DJI Inspire 3 Released! Currency Check PSA, and Drone Sense to Make DJI NDAA Compliant
This week in drone news, we have three exciting stories for you. The first one is the DJI Inspire 3, which is finally here. Additionally, we have a PSA for you to make sure you check your currency, as it's that time of the year. Lastly, we discuss a device that will make DJI drones NDAA compliant, which is a big deal. Let's dive in!
DJI Inspire 3 released
The first story this week is the long-awaited release of DJI's Inspire 3. After years of rumors, the upgraded DJI Inspire 2 has arrived. It features a stunning 8K, 75 frames-per-second camera, the same one found on the Ronin 4D.
The Inspire 3 also includes e-mount lenses, RTK, and the new O3 Pro, a slightly upgraded version of the O3 Plus. The drone also has the ability to stream at 4K, 30 frames-per-second using the DJI RC Plus controller.
Surprisingly, the flight time has only increased from 23 to 26 minutes, and it will use the TB51 batteries, which are slightly different from the TB50 batteries used in the original Inspire 2.
The Inspire 3 will also be using the Pilot 2 app, which is designed for enterprise drones. The X9 camera has a resolution of 8K, 75 frames-per-second, dual native ISO of 800 and 4,000, and 14 stops of dynamic range. All footage will be saved to a one-terabyte internal SSD that can write up to 900 megabits per second.
The Inspire 3 allows for both a pilot and camera operator to use two different controllers, as was the case with the DJI Inspire 2. Compatibility with DJI's 4G dongle enables Beyond Visual Line of Sight (BVLOS) operations within regulations.
ALC-677: Part 107 sUAS recurrent
The second story this week is for everyone, especially those who completed the ALC 677 training on FAASafety.gov two years ago. If you're not familiar, this is the training you need to complete in order to stay current.
We first saw this training in the first week of April 2021, which means it's time to do it again. If you completed it in April 2021, you'll be good until the end of April 2023, as it covers a 24-calendar-month period. Make sure you visit FAASafety.gov to complete the training; it's free and takes about two hours.
While some may choose not to do it, it's always a good idea to refresh your knowledge, especially if this isn't something you do regularly. At the end of the exam, you can't really fail, as it will be corrected to 100%. Make sure you save the completion document somewhere accessible, so you can show it to the FAA in case you get ramp checked. After that, you'll be ready for another 24 calendar months.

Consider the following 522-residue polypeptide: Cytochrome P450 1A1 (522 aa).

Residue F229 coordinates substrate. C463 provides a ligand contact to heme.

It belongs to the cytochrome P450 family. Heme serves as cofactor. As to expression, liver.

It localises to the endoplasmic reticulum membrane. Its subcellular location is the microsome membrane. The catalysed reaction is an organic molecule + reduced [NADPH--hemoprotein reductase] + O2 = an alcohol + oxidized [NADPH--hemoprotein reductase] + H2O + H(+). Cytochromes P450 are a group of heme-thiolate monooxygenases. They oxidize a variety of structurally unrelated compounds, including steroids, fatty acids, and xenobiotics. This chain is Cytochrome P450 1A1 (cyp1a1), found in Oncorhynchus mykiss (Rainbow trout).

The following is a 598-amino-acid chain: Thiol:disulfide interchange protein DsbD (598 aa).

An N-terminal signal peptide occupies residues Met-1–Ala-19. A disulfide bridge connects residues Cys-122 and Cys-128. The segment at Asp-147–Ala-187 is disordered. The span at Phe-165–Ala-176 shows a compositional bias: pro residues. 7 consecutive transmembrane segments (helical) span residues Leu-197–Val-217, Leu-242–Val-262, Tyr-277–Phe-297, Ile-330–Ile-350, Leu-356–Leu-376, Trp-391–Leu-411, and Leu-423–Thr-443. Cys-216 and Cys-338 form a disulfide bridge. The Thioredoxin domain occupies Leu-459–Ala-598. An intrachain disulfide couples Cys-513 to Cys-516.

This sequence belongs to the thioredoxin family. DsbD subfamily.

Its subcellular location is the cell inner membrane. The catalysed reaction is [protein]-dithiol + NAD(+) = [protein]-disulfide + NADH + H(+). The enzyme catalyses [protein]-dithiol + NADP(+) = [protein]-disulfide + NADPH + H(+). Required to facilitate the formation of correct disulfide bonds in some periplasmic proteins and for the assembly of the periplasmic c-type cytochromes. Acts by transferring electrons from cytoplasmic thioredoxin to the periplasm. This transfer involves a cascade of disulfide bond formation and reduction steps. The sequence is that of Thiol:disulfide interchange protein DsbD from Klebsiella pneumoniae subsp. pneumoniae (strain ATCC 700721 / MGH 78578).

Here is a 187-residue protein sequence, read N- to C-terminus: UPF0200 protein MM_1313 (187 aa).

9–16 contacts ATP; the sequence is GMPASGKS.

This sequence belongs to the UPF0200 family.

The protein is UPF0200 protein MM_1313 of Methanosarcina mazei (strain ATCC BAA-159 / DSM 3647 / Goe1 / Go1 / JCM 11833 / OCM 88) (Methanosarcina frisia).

DroneSense device to make DJI drones NDAA compliant
The final story this week is a product announcement from our friends at DroneSense, a Texas-based company. They have announced plans to produce a new communication device that can be attached to any public safety drone. This device would bypass the existing radio frequency link used to operate drones, including DJI drones, from the ground. By doing so, they are ensuring Data Security.
This development follows what we mentioned last week, which is the Florida government banning the use of DJI drones for public safety agencies.
The DroneSense device is expected to be compliant with the National Defense Authorization Act (NDAA), which means it could potentially turn a DJI drone into an NDAA-compliant drone.
It will be interesting to find out how this works with current regulatory limitations and whether these limitations were truly based on the fact that DJI drones pose a security risk or not.
Kudos to everyone at DroneSense for figuring this out, as it could be life-changing for many public safety responders in Florida, Texas, Tennessee, and other states that are currently looking into implementing similar regulations to those passed in Florida.
This development gives hope to agencies that have spent their budgets and don't have the funds to purchase new drones.
The device will help ensure altitude limits, no-fly zones, emergency landing sites, and maintain functionality even when the drone loses connection.
Additionally, it would enable the drone to fly beyond the visual line of sight when allowed, just like the previous story mentioned. The device should be available later this year, and we'll keep you updated when we hear more.
That's it for this week! We hope you enjoyed these stories. As always, like, subscribe, and we'll see you next week.
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